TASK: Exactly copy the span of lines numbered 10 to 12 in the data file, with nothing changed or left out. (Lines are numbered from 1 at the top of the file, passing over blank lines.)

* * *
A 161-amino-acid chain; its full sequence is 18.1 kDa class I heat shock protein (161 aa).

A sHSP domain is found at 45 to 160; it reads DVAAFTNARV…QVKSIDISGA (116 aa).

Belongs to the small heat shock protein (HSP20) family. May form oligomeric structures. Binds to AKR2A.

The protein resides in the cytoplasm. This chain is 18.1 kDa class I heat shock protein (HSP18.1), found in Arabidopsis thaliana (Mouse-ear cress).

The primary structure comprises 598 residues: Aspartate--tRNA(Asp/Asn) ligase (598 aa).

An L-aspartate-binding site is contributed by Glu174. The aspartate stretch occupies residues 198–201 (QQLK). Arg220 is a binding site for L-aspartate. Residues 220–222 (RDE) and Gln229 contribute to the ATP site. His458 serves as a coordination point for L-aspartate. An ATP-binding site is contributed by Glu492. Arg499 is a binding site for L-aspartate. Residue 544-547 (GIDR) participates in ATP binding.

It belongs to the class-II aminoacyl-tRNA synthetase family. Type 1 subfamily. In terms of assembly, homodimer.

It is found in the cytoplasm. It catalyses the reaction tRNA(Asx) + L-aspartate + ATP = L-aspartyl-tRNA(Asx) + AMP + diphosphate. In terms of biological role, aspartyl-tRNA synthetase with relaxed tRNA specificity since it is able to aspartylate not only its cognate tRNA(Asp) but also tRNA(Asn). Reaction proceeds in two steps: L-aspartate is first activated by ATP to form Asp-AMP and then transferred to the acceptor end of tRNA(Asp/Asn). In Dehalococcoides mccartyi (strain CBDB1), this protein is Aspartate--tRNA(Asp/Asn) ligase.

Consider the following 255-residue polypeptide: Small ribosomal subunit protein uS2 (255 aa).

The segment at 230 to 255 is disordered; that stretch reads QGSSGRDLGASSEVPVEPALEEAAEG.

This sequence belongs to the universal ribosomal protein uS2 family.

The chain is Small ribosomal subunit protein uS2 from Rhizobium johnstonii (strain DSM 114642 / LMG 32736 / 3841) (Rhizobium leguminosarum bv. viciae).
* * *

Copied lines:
The segment at 230 to 255 is disordered; that stretch reads QGSSGRDLGASSEVPVEPALEEAAEG.

This sequence belongs to the universal ribosomal protein uS2 family.

The chain is Small ribosomal subunit protein uS2 from Rhizobium johnstonii (strain DSM 114642 / LMG 32736 / 3841) (Rhizobium leguminosarum bv. viciae).